Monday, May 25, 2015

What's Next On My List? Furious 7

For Paul

It took me well over a month to get to see this... I actually almost missed it. But then, I just told myself, this is his last film. No more of him in the theater. If I don't see it, I will regret it for the rest of my life!

The Toretto family has finally reached its peace. They live their life in Los Angeles and make the best of every single day. But as the years pass, nothing seems to be as perfect as it seems. Letty can't handle Dominic only seeing her old self, and Brian misses the bullets. But a man shows up who wishes to make himself known to Dominic: Deckard Shaw. He is the brother of our villain from the sixth installment. He is displeased with the state the Toretto family left his brother in and he decides to get revenge.
Dominic doesn't like the fact that he made it personal and he decides to go after him and meet him halfway. Shaw, however, is a shadow. And to find him he needs to shine some light on him, and to do so he is given help by Mr. Nobody - a government agent -, who seeks the help of Dominic. Bryan, Roman, Tej and Letty arrive and they have to save a hacker who was abducted. This hacker came up with a program that can hack into any camera and microphone and find anyone around the world. Dominic is told he can use it to find Shaw if he finds the hacker for the government.
The hacker is saved, and they retrieve the program and find Shaw, but have to retreat, and they also lose the program to a group of mercenaries. They decide to let Shaw come to them in Los Angeles, Dom fights him while the others transport around the city the hacker who tries to hack her own program in order to get it back from the mercernary group. As a final gift, Hobbs arrests Shaw, Letty reveals that her memory came back and we find out that she and Dom got married. In the end, Brian realizes that being at home with his wife and child is the best adventure he's got to look forward to. And they'll see him again!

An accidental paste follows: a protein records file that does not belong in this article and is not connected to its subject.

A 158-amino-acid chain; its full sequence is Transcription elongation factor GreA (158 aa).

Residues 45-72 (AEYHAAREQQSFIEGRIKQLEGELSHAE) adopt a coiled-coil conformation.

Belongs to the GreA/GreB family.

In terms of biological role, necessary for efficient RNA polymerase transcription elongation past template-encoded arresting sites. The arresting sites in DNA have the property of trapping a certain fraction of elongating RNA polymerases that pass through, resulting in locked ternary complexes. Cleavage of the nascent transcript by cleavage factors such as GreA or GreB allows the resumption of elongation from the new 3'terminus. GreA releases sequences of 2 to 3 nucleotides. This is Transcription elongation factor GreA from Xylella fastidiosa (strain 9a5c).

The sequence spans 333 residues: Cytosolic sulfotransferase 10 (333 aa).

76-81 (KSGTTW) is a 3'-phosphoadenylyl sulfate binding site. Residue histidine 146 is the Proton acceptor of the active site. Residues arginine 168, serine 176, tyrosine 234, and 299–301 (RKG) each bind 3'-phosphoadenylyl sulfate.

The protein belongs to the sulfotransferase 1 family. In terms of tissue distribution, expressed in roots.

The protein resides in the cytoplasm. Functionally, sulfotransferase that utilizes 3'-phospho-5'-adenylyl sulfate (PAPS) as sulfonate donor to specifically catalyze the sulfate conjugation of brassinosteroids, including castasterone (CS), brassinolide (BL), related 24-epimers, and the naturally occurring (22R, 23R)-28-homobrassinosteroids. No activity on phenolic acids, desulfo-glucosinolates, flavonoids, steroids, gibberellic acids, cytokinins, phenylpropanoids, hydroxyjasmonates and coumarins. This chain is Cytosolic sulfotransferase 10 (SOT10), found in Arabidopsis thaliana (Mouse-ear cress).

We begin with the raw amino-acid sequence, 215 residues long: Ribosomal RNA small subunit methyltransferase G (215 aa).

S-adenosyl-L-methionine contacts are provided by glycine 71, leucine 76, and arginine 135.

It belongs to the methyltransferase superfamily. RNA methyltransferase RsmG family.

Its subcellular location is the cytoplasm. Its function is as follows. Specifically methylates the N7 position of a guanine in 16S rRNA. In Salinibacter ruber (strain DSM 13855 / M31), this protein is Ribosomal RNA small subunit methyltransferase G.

Where to start? This movie knows its audience. As a matter of fact: all of them did. I still love the third, I don't care what people say. And they tied that movie into these simply perfectly! I loved that the there were two different storylines that kept connecting to each other. I also liked that there was really one bad guy, because so far in movies the suits always turn out to be bad guys. And here, well, these movies always make sure to portray the police as accurately as they can. When the others were on the wrong side of the law, the police were the bad guy. The police completely changes they attitude towards them once they are proven innocent. And that's something I really admire as I see how the movie pays attention to the little details.
I loved Kurt Russel, I loved Jason Statham - of course -, and each movie that has Dwayne Johnson has my vote! The action scenes were incredible, and I mean that considering that it seems weird that they can still take it up to another level - after six movies - and they did! Wonderfully coreographed and just... something you'd want to see, isn't it? People who loved the fight scenes in the Transporter series were surely entertaind to see Statham fight both Johnson and Diesel - I know because I was!
I loved the cars, the scenery, the countries and well... everything. I am always afraid of how well a movie will balance the action and the actual story of the movie and I wasn't disappointed. I just love these movies so much and the characters? They always leave something more to be desired. I want more Hobbs, I want more Letty, I want more Tej and Roman. It's never enough - these movies just take me on a high and I can't get down from it. I remember an interview with Paul Walker where he said that he is astonished by the fact that people are still interested in seeing these movies. I just wish he could've seen all the records this movie broke!